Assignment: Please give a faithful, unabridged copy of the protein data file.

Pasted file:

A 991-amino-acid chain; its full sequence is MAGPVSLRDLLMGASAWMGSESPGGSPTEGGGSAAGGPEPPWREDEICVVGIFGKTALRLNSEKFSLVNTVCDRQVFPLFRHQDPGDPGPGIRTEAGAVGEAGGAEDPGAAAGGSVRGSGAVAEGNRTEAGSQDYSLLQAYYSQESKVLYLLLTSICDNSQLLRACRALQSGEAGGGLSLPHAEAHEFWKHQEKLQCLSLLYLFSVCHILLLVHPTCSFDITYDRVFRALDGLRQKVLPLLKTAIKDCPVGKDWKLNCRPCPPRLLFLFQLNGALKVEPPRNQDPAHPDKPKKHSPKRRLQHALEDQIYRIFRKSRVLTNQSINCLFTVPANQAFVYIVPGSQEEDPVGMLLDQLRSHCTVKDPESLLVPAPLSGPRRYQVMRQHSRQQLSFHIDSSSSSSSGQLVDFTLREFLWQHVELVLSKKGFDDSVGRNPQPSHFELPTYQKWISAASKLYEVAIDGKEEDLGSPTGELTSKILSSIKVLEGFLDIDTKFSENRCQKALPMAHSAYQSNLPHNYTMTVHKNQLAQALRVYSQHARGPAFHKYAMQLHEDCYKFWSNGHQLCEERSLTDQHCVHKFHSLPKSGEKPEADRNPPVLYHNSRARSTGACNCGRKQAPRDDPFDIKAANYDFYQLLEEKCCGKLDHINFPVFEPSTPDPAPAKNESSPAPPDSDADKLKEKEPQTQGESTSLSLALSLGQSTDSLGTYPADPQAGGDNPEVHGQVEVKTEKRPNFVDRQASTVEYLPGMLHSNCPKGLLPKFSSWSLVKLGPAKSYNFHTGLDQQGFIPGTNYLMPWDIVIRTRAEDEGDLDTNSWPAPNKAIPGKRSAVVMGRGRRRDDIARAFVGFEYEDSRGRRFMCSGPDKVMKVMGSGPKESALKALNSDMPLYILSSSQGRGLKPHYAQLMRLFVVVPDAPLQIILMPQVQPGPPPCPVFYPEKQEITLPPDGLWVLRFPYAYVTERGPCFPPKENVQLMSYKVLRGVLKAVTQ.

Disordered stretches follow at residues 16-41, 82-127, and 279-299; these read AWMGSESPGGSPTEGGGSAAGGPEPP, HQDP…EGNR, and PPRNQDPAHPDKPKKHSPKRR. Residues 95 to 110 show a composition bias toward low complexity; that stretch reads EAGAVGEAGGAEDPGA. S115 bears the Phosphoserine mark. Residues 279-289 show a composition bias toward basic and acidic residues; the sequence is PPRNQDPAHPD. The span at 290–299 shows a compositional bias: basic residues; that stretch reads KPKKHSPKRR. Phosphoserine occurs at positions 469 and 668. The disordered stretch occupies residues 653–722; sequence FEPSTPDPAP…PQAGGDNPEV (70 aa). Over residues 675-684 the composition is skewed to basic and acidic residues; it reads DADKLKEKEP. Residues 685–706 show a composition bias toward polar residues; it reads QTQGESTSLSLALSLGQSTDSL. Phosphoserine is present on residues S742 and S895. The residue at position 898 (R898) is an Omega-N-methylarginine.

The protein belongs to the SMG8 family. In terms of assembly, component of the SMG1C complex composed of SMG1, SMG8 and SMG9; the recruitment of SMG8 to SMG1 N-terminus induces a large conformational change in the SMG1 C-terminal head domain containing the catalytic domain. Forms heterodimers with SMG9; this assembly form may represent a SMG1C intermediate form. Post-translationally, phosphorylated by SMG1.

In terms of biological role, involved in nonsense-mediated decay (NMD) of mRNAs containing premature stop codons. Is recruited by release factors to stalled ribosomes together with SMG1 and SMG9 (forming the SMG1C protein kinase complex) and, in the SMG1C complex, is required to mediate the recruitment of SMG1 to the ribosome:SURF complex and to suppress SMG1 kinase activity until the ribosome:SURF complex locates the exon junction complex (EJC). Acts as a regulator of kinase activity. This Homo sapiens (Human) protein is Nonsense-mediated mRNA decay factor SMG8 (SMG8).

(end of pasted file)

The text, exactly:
A 991-amino-acid chain; its full sequence is MAGPVSLRDLLMGASAWMGSESPGGSPTEGGGSAAGGPEPPWREDEICVVGIFGKTALRLNSEKFSLVNTVCDRQVFPLFRHQDPGDPGPGIRTEAGAVGEAGGAEDPGAAAGGSVRGSGAVAEGNRTEAGSQDYSLLQAYYSQESKVLYLLLTSICDNSQLLRACRALQSGEAGGGLSLPHAEAHEFWKHQEKLQCLSLLYLFSVCHILLLVHPTCSFDITYDRVFRALDGLRQKVLPLLKTAIKDCPVGKDWKLNCRPCPPRLLFLFQLNGALKVEPPRNQDPAHPDKPKKHSPKRRLQHALEDQIYRIFRKSRVLTNQSINCLFTVPANQAFVYIVPGSQEEDPVGMLLDQLRSHCTVKDPESLLVPAPLSGPRRYQVMRQHSRQQLSFHIDSSSSSSSGQLVDFTLREFLWQHVELVLSKKGFDDSVGRNPQPSHFELPTYQKWISAASKLYEVAIDGKEEDLGSPTGELTSKILSSIKVLEGFLDIDTKFSENRCQKALPMAHSAYQSNLPHNYTMTVHKNQLAQALRVYSQHARGPAFHKYAMQLHEDCYKFWSNGHQLCEERSLTDQHCVHKFHSLPKSGEKPEADRNPPVLYHNSRARSTGACNCGRKQAPRDDPFDIKAANYDFYQLLEEKCCGKLDHINFPVFEPSTPDPAPAKNESSPAPPDSDADKLKEKEPQTQGESTSLSLALSLGQSTDSLGTYPADPQAGGDNPEVHGQVEVKTEKRPNFVDRQASTVEYLPGMLHSNCPKGLLPKFSSWSLVKLGPAKSYNFHTGLDQQGFIPGTNYLMPWDIVIRTRAEDEGDLDTNSWPAPNKAIPGKRSAVVMGRGRRRDDIARAFVGFEYEDSRGRRFMCSGPDKVMKVMGSGPKESALKALNSDMPLYILSSSQGRGLKPHYAQLMRLFVVVPDAPLQIILMPQVQPGPPPCPVFYPEKQEITLPPDGLWVLRFPYAYVTERGPCFPPKENVQLMSYKVLRGVLKAVTQ.

Disordered stretches follow at residues 16-41, 82-127, and 279-299; these read AWMGSESPGGSPTEGGGSAAGGPEPP, HQDP…EGNR, and PPRNQDPAHPDKPKKHSPKRR. Residues 95 to 110 show a composition bias toward low complexity; that stretch reads EAGAVGEAGGAEDPGA. S115 bears the Phosphoserine mark. Residues 279-289 show a composition bias toward basic and acidic residues; the sequence is PPRNQDPAHPD. The span at 290–299 shows a compositional bias: basic residues; that stretch reads KPKKHSPKRR. Phosphoserine occurs at positions 469 and 668. The disordered stretch occupies residues 653–722; sequence FEPSTPDPAP…PQAGGDNPEV (70 aa). Over residues 675-684 the composition is skewed to basic and acidic residues; it reads DADKLKEKEP. Residues 685–706 show a composition bias toward polar residues; it reads QTQGESTSLSLALSLGQSTDSL. Phosphoserine is present on residues S742 and S895. The residue at position 898 (R898) is an Omega-N-methylarginine.

The protein belongs to the SMG8 family. In terms of assembly, component of the SMG1C complex composed of SMG1, SMG8 and SMG9; the recruitment of SMG8 to SMG1 N-terminus induces a large conformational change in the SMG1 C-terminal head domain containing the catalytic domain. Forms heterodimers with SMG9; this assembly form may represent a SMG1C intermediate form. Post-translationally, phosphorylated by SMG1.

In terms of biological role, involved in nonsense-mediated decay (NMD) of mRNAs containing premature stop codons. Is recruited by release factors to stalled ribosomes together with SMG1 and SMG9 (forming the SMG1C protein kinase complex) and, in the SMG1C complex, is required to mediate the recruitment of SMG1 to the ribosome:SURF complex and to suppress SMG1 kinase activity until the ribosome:SURF complex locates the exon junction complex (EJC). Acts as a regulator of kinase activity. This Homo sapiens (Human) protein is Nonsense-mediated mRNA decay factor SMG8 (SMG8).